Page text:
Explore the essence of Mediterranean-Greek gastronomy at Yamaz, meaning ‘to your health’ or ‘cheers!’, as Fernanda Langhammer discovers the restaurant’s unique take on this rich cuisine.
Greece is the country that I have visited the most. The proximity to Bahrain and diverse scenarios such as paradisiac islands and magical mountainous areas make this country a place to explore over many trips. However, if you want to taste Greece without leaving Bahrain, the newly opened Yamaz restaurant at Sofitel Bahrain Zallaq Thalassa Sea & Spa will take you there.
Chef Nikolaos Koulousias is the maestro of the culinary experience at this authentic Mediterranean-Greek cuisine destination. In his words, what makes his menu so special is that he uses fresh local ingredients and makes them authentically Greek.
Yamaz is located below Maison Sushi and underwent a major transformation to resemble a laid-back restaurant by the Mediterranean Sea. In this case, the vast Arabian Gulf is what you see from your table. The décor is full of natural elements in tones of blue and sand that take over cushions, chairs and lamps – tastefully designed to make you feel welcomed. The ample space is covered by retractable glass doors and ceilings that can be closed in summer or left open during nice weather for a delightful dinner under the stars, with the sound of the ocean and Greek tunes – most definitely the place to be during sunset.
The restaurant is gorgeous, but we went there with one mission: to eat! The first dishes to reach our table were various cold and hot starters prepared with multiple techniques. In the hands of Chef Nikolaos, the Greek Salad comes with compressed tomato juice and capers (traditionally added in his hometown in Leros), organic feta cheese and oregano. The Yamaz salad is one of the signature dishes and comes with crunchy mixed leaves, honey dressing, sweet fresh figs and smoked halloumi (smoked in-house for 48 hours), a combination of flavours that takes you to Greece with a twist. There is a section on the menu called Crudos (raw). From that, we had the Ceviche Tsipoyra, thinly sliced seabream marinated in lemon, stacked with mango carpaccio and adorned with passion fruit – an unexpected mix which was super refreshing with an exotic touch – and the Lepto Mosxari, thinly sliced beef, truffle paste, rocket leaves and kefalotyri cheese. The presentation is crucial, as the ingredients are layered so you get them all in one spoonful.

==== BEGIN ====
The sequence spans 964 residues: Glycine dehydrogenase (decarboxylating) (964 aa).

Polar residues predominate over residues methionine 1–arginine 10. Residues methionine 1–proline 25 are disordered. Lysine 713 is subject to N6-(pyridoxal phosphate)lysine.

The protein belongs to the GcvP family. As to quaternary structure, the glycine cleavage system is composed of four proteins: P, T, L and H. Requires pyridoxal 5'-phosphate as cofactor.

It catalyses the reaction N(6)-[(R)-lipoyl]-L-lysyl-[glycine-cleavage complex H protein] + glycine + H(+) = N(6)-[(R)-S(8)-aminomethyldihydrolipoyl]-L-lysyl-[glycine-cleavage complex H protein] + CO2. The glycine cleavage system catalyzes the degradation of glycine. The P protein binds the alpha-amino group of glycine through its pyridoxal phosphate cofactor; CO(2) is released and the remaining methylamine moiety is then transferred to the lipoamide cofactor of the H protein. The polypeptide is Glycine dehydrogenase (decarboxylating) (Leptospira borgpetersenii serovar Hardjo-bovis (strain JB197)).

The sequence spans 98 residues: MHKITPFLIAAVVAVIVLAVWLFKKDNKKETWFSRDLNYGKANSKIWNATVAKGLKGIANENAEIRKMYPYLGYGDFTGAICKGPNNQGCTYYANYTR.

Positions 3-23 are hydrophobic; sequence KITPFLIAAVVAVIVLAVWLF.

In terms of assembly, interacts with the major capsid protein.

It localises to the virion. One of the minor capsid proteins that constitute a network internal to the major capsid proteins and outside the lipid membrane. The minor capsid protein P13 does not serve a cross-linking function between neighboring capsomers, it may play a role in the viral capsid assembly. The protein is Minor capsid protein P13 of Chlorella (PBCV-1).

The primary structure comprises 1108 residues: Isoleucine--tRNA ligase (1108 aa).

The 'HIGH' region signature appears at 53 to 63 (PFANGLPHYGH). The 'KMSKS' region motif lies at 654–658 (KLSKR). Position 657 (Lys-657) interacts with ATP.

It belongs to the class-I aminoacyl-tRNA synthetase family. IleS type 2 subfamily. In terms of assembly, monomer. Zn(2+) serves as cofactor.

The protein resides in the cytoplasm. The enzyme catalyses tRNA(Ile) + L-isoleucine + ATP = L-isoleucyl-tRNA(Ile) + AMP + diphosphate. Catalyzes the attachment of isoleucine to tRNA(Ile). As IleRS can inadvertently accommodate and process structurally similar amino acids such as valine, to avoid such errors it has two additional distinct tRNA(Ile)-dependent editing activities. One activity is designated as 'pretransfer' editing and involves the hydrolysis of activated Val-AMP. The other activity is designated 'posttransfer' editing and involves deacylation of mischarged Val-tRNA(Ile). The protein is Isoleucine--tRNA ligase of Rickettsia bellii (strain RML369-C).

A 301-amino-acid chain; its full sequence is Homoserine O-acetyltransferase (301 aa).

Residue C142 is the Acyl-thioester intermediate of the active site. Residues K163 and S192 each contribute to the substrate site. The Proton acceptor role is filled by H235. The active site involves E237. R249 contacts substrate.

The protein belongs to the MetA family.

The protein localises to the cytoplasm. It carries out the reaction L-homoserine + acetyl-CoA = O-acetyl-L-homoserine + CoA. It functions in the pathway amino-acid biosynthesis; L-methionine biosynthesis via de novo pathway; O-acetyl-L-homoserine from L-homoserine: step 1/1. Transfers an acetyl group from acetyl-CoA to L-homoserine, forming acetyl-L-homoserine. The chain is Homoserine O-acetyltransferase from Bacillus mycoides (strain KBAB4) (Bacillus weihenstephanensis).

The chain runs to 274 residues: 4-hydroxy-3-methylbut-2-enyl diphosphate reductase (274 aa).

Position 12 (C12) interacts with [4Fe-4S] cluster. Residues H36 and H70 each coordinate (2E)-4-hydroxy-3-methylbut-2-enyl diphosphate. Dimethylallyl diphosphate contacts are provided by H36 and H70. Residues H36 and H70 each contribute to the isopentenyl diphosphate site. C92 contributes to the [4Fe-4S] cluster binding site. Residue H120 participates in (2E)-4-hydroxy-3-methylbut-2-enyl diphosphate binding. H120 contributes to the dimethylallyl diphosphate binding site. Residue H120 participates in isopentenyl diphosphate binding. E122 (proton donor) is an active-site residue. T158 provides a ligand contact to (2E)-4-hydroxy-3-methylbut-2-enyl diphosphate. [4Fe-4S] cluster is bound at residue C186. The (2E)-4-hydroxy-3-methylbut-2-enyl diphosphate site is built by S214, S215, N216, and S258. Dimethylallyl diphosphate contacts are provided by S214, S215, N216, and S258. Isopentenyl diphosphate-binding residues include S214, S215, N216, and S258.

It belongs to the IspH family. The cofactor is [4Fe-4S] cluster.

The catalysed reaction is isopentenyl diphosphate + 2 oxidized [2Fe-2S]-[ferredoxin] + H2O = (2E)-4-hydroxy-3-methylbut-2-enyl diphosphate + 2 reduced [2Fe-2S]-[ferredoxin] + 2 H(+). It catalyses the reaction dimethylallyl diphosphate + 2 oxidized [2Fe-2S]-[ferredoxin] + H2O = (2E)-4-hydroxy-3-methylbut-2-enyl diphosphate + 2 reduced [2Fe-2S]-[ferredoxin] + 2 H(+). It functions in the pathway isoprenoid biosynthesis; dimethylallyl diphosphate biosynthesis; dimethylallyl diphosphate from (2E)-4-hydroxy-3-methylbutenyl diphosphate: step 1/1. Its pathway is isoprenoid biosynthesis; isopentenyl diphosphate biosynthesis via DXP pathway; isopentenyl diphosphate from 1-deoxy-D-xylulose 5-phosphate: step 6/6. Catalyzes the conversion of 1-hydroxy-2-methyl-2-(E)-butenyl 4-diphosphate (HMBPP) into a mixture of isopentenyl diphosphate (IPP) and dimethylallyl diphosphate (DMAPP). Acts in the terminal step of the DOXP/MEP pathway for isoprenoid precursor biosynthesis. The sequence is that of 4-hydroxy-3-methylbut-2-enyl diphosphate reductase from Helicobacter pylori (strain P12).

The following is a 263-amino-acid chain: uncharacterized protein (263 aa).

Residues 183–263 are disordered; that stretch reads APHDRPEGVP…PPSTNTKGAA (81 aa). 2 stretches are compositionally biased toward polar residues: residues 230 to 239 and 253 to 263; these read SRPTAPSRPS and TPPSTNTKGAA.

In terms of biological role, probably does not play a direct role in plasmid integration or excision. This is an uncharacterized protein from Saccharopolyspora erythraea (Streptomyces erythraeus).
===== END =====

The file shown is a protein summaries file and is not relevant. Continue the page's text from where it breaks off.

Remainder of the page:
The hot starters arrived. Perfectly fried calamari, baby squid and seaweed accompanied by garlic and lemon aioli, a favourite of the table, as we kept chatting and returning for more. The Arni Crochetta, two pieces of slow-braised lamb croquette with feta fondue, pecorino cheese and smoked paprika. A clever addition to this dish is the subtle tanginess of lemon and orange zest in the breadcrumbs encasing the soft interior; a small detail can transform a dish. However, the best was the Troyfopita, a phyllo pastry stuffed with organic feta cheese, black truffle and honey glaze. This dish combines Greek staples that I adore: flaky pastry, high-quality feta, delicate sweetness from honey and the earthiness of truffles – love at first bite!
After a show-stopping start, it was time for mains. We tried Xtapodi, octopus cooked to perfection, accompanied by white beans, celeriac purée and lemon potato, which was set on fire in front of us to add a grilled and smoked flavour, divine! For meat lovers, Filetto Mosxari was a succulent piece of beef tenderloin that went very well with fried polenta sticks, olives and tomato confit. The traditional Mussaka, the Greek ‘lasagna’, prepared with layers of minced meat, zucchini, potatoes and eggplant topped with a smooth bechamel sauce is a comforting dish for many and was done to perfection. From the mains, my highlight goes to Kritharotto made with orzo and seasonal seafood that’s saffron and orange scented. Chef Nikolaos said this is a recipe from his grandmother, a one pot dish created with love. It is very creamy with hints of tomato and mint, with each seafood element cooked at its best and a beautiful citrus flavour.
The desserts were made not only for our stomachs but also for our eyes. The Portokalopita is a traditional orange semolina cake topped with frozen Greek yoghurt Chantilly and orange jelly; very dense with a robust orange flavour, perfect to be eaten with a cup of coffee. The Mykonos Karavi is a fun-looking chocolate concoction – a chocolate boat filled with all sorts of chocolate recipes, from mousses to sponges balanced with hazelnut. And the last and everyone’s favourite, The Athens Castle, a reinterpretation of one of the simplest and yummiest desserts in the world: Greek yoghurt and honey. At Yamaz, it comes as a Greek frozen yoghurt with honey and a surprise interior of poached apple – an ingenious dessert and the perfect end to this Greek feast.
I can say that Chef Nikolaos’ creations took me to Greece, with flavours I recognised in a heartbeat. However, they were so well-reinterpreted that they became something completely new and unique. I am already craving some dishes and will need many more visits to satisfy that yearning!